JACKSONVILLE, Fla. - After spending almost two years behind bars, Marissa Alexander is free -- for now. But a retrial is looming after her conviction was thrown out on appeal in November.
Alexander's case drew national attention in 2012 after she was sentenced to 20 years in prison for shooting a gun in the direction of her estranged husband and his two children. If she's convicted of three gun crimes again, her new prison sentence would be 60 years under state sentencing guidelines.
"We just think it's completely outrageous, vindictive, an incredible harassment and threat against Marissa Alexander in an incident where she was in fear for her life and took the only action she saw possible," said one supporter.
Alexander was found guilty of three counts of aggravated assault with a deadly weapon. Each count carries a 20-year sentence, but the judge ordered those sentences to be served concurrently. A recent court opinion said such sentences should be served consecutively.
"People believe the penalty far outweighs the seriousness of the crime," said Ed Birk, a local attorney who has followed the Alexander case.
He points to the upcoming legislative session in Tallahassee and the so-called "warning-shot" bill. If passed, it would create an exception to the 10-20-Life law, and could prevent someone from having to serve prison time if they were judged to have fired a "warning shot." Birk said any change in the law might not affect the Alexander case.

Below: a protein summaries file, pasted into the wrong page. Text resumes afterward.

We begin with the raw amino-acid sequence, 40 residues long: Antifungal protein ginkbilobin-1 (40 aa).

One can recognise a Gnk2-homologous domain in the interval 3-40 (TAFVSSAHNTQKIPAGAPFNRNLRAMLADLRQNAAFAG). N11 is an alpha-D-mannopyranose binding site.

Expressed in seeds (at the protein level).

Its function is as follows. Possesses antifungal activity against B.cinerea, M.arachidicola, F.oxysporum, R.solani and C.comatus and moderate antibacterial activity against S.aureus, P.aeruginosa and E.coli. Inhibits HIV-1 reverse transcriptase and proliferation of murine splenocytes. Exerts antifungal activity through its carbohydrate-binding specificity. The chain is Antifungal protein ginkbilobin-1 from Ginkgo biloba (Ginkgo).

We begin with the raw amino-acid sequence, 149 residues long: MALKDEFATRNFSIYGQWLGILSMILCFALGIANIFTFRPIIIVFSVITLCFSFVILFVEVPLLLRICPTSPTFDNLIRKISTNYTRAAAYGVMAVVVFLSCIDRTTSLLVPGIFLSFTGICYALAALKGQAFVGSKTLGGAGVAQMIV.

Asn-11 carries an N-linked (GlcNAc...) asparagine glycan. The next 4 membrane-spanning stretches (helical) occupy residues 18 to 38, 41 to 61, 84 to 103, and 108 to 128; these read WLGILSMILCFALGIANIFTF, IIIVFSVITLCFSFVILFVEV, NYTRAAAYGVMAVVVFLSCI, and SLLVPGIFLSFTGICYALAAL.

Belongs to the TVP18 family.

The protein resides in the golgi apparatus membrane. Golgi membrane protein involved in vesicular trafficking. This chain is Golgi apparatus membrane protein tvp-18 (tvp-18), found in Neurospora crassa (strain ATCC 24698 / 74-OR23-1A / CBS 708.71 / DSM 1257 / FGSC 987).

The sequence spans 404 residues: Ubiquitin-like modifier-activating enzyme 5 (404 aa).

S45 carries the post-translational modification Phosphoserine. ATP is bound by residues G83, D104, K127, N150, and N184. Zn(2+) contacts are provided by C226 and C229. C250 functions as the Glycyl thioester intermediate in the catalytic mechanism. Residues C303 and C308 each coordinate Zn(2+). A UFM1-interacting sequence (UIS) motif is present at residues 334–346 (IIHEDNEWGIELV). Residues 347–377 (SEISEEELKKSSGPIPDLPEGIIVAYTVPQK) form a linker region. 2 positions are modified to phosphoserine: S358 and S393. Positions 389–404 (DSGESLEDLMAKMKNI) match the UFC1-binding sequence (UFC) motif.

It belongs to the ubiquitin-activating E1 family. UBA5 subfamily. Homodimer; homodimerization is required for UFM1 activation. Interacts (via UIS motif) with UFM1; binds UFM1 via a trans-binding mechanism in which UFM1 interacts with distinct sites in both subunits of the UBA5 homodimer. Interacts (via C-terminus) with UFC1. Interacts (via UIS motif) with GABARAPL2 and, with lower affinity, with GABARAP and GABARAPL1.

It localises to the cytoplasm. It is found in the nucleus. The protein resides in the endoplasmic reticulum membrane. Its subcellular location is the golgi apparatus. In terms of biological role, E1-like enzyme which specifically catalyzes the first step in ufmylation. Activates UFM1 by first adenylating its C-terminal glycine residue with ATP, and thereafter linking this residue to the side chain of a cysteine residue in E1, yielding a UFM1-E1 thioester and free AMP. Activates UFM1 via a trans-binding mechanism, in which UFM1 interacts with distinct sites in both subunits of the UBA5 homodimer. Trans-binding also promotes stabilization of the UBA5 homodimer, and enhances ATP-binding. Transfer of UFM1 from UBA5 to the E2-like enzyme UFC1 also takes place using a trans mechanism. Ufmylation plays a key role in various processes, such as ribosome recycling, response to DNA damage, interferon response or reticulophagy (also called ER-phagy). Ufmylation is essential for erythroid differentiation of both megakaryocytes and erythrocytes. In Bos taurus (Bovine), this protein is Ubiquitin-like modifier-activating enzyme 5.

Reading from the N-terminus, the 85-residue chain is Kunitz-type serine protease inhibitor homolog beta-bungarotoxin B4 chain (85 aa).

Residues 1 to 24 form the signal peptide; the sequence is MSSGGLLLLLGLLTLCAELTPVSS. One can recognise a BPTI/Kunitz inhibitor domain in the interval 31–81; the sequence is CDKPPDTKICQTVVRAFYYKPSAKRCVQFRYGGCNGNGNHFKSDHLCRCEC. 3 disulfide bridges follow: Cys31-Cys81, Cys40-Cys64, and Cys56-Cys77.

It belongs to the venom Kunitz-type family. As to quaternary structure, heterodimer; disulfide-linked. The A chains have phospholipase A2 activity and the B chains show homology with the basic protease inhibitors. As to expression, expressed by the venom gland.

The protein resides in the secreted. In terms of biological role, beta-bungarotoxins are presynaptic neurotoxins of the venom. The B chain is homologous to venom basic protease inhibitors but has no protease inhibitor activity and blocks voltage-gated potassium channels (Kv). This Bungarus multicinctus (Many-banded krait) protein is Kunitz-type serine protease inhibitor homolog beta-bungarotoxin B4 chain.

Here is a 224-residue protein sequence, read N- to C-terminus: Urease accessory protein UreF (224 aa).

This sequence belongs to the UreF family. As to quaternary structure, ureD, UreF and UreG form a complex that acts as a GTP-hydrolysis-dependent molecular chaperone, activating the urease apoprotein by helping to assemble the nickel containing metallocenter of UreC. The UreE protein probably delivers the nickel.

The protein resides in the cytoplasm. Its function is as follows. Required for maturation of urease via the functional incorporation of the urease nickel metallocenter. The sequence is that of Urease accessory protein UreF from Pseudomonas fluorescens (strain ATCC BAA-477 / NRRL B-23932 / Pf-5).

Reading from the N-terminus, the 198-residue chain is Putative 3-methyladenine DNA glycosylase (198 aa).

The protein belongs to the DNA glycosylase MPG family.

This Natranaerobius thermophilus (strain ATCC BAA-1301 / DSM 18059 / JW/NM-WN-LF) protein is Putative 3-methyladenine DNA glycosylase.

"If the Legislature enacts some change it might take effect July 1 or it may take effect Oct. 1 or any time they set," Birk said. "That's typically when new laws take effect. If it's not applied retroactively, she may still be sentenced under the current sentencing scheme."
Alexander's supporters believe if she is convicted again and sentenced to 60 years, it could have a chilling effect on those victimized by domestic violence.
"This case, it affects every woman everywhere in the country," Birk said. "I think that's why people, actually all over the world are coming forward to voice their thoughts and their fears of what's happening with this case."
Before her first trial, the state attorney's office says Alexander turned down an offer of a three-year sentence for pleading guilty to a lesser crime. In a statement released Monday, the state attorney's office said: "Ms. Alexander has rejected all efforts by the State to resolve the case short of trial."
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